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Max Payne Member Review for the PC

Tyrranis By:
Tyrranis
10/16/08
PRINTER FRIENDLY VERSION
EMAIL TO A FRIEND
GENRE Action 
PLAYERS 1- 1 
PUBLISHER G.O.D. 
DEVELOPER  
RELEASE DATE  
M Contains Blood, Violence

What do these ratings mean?

Bring on the Pain!

Seeing as how the Max Payne movie is hitting cinemas here soon, I thought I’d review the game upon which it is based, in the hopes that it will encourage people to play the game before the movie spoils what would otherwise be one of the best games ever released in the history of everything.

In Max Payne, you play as Max Payne (surprise, surprise), an undercover DEA cop who has just avenged the deaths of his wife and daughter. Then, in an act similar to many films in the film noir genre (a genre which the game seems to replicate), the rest of the game is told in flashback. First, you go back three years to the day when said wife and daughter were killed, then you start the game in earnest three or so days before the scene depicted in the beginning cutscene.

In terms of gameplay, Max Payne was the first to use the now done-to-death mechanic that is ‘bullet time’. By hitting either the right mouse button or the Shift key, Max with slow down time and, depending on if you were moving in any direction at the time, dive. You can aim in real time, and can often kill one or two people in a single dive, more if you jumped off something big.

The graphics? Meh, they’re ugly. But that’s by today’s standards, and seeing how this game was made back in 2001, I don’t see how I could hold it against it. You want pretty? Go suck it up and get Crysis.

Although, that being said, Max Payne does have some problems on rigs that are ‘too powerful’. On my current machine, every so often the cursor throws a spas and shoots halfway across the bloody screen, causing me to fire at the wall behind me, the ceiling or the floor. Or a combination of such. Very annoying when you’re trying to kill people.

Not so much when you’re enjoying the story. Max Payne has the frankly underused mechanic of being able to not only skip cutscenes (expressed in the form of a graphic novel, narrated by Max himself), but to revisit and view them later, in case you either skipped it the first time to get into the action (which to be honest doesn’t happen that often in the game, most of the time they’re between frantic shootouts), or in the case you liked them and want to see it again. Plus, you can review the story so far whenever you load your game, so that you can know exactly what you were doing.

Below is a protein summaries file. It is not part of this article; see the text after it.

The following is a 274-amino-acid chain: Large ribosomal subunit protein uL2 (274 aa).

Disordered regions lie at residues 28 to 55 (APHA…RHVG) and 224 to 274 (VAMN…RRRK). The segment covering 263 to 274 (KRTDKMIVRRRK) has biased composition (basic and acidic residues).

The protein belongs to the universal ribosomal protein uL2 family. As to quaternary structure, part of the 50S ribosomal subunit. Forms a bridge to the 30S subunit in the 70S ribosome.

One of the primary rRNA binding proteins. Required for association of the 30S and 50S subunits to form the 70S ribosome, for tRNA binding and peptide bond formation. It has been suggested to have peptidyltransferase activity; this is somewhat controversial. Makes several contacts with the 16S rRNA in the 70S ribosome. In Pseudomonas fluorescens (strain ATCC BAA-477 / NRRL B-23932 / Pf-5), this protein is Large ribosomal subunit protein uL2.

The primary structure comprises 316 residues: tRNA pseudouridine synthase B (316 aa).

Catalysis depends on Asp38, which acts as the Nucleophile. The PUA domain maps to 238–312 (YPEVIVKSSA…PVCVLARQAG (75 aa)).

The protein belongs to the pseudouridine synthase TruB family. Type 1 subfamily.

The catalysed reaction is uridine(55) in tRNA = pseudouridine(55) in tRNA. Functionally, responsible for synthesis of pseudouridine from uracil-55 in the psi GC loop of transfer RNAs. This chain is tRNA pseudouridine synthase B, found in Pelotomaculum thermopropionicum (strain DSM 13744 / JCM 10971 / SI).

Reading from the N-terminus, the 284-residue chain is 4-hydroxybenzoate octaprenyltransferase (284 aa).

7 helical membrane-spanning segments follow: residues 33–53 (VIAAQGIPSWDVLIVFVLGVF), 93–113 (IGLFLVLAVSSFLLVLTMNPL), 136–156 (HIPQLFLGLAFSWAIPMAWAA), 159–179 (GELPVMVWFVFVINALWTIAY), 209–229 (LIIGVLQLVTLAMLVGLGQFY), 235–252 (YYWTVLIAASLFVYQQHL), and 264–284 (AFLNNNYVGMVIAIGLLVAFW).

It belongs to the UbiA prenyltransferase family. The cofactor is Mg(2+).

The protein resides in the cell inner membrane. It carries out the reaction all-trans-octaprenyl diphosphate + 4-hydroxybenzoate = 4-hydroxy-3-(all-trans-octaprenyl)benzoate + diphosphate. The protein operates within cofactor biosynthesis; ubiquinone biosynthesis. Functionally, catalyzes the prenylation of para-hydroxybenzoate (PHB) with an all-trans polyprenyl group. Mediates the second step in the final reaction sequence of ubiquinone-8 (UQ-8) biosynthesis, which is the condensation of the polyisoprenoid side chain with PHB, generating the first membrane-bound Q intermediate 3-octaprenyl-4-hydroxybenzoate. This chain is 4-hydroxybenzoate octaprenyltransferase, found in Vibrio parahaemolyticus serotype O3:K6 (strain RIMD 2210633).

The story in Max Payne is rather well-written too. You get your bog-standard ‘Ooh, there’s a guy who wants to help me, oh dear he’s dead now’ moves and the inevitable plot twists, but overall the story really drives home Max’s plight. He constantly sounds depressed, but since he’s been undercover in a hellhole for the past three years it’s understandable somewhat. Perhaps too many anecdotes and similes are used in the cutscenes, but that’s just part of Max’s character.

For system specs, as the game was made in 2001 even today’s low-spec rigs should be able to run Max Payne with maxed settings, or close to max. My modest one couldn’t handle 4-layer anti-aliasing without a significant frame rate drop, however on 3-layers it ran smooth (aside from the mouse-jumping). Still, it also got a PS2 and an Xbox release, so if you can find it, you can get them for either of those and forego the whole system specs problem altogether.

I haven’t had that much time with the second Max Payne title, however from the little I’ve seen it doesn’t exactly compare favourably with the original. They changed Max, for goodness sake! The original Max was a lot more definitive, now he just looks like a ****.

Let’s just hope they base the movie’s version of Max on the original, aye? Oh, and also hope that the movie does this great game justice. Because, if they don’t, they’ll have to answer to a lot of people.

Myself included.


More information about Max Payne
 
A Revolution report card
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